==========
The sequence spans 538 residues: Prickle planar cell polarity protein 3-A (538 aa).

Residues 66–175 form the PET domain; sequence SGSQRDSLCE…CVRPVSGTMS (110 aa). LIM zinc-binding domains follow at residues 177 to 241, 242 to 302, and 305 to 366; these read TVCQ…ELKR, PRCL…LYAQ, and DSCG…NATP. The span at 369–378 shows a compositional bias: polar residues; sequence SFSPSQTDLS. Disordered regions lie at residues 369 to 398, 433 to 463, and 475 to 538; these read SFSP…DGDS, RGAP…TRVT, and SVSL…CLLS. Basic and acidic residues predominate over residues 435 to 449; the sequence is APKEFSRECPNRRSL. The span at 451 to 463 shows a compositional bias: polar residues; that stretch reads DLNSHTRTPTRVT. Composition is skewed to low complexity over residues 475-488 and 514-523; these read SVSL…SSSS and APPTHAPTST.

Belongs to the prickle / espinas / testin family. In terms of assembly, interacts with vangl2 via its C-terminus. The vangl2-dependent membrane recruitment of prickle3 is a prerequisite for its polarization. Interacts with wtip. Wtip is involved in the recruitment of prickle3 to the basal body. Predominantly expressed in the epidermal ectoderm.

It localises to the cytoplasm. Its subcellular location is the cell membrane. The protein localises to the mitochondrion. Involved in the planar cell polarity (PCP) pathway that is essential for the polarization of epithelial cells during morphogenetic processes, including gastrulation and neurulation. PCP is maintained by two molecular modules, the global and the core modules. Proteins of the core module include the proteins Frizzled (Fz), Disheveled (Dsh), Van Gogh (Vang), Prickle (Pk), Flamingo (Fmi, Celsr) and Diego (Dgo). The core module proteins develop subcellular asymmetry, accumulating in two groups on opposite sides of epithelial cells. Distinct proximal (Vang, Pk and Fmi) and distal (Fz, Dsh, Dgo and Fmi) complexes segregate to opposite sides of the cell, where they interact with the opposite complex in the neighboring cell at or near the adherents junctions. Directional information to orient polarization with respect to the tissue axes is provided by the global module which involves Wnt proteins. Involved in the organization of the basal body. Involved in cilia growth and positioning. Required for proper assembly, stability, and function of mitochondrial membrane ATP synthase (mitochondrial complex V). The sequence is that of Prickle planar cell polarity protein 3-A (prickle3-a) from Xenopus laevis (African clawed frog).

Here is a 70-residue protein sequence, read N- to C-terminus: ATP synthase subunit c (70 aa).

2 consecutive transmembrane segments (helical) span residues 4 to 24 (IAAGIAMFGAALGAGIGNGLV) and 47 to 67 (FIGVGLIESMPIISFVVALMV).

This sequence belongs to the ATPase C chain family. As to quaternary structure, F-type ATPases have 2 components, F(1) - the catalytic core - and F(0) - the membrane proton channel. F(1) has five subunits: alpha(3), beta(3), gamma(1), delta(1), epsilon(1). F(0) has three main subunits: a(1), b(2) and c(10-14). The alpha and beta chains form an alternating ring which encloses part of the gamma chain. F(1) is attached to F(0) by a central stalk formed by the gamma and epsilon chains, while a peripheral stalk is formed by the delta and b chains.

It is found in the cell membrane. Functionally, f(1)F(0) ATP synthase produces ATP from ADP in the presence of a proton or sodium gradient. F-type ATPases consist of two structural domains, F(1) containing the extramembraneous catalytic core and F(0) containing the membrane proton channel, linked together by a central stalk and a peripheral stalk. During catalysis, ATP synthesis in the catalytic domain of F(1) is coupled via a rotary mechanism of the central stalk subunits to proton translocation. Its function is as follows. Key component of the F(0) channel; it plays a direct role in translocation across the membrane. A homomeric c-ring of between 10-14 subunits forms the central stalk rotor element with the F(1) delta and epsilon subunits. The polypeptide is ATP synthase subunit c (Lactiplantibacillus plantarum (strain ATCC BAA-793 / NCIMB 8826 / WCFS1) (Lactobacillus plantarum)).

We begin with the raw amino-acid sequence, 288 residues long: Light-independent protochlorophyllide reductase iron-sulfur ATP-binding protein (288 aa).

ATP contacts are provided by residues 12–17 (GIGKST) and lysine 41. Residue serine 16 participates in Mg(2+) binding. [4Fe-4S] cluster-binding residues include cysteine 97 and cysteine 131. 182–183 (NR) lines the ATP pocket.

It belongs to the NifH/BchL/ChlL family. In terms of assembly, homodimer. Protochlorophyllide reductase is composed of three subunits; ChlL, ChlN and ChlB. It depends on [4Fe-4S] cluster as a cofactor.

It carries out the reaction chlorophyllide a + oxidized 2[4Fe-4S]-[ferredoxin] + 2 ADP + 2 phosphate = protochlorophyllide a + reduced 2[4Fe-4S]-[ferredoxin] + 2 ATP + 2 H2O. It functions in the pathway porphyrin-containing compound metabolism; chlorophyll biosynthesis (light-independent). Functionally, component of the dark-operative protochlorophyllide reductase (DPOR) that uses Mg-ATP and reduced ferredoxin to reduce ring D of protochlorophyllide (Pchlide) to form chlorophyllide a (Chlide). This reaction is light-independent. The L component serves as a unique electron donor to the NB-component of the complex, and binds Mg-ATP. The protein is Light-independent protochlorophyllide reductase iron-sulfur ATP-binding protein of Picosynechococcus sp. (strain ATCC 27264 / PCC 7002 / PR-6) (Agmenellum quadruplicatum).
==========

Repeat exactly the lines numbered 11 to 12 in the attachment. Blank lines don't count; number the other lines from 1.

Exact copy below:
It belongs to the NifH/BchL/ChlL family. In terms of assembly, homodimer. Protochlorophyllide reductase is composed of three subunits; ChlL, ChlN and ChlB. It depends on [4Fe-4S] cluster as a cofactor.

It carries out the reaction chlorophyllide a + oxidized 2[4Fe-4S]-[ferredoxin] + 2 ADP + 2 phosphate = protochlorophyllide a + reduced 2[4Fe-4S]-[ferredoxin] + 2 ATP + 2 H2O. It functions in the pathway porphyrin-containing compound metabolism; chlorophyll biosynthesis (light-independent). Functionally, component of the dark-operative protochlorophyllide reductase (DPOR) that uses Mg-ATP and reduced ferredoxin to reduce ring D of protochlorophyllide (Pchlide) to form chlorophyllide a (Chlide). This reaction is light-independent. The L component serves as a unique electron donor to the NB-component of the complex, and binds Mg-ATP. The protein is Light-independent protochlorophyllide reductase iron-sulfur ATP-binding protein of Picosynechococcus sp. (strain ATCC 27264 / PCC 7002 / PR-6) (Agmenellum quadruplicatum).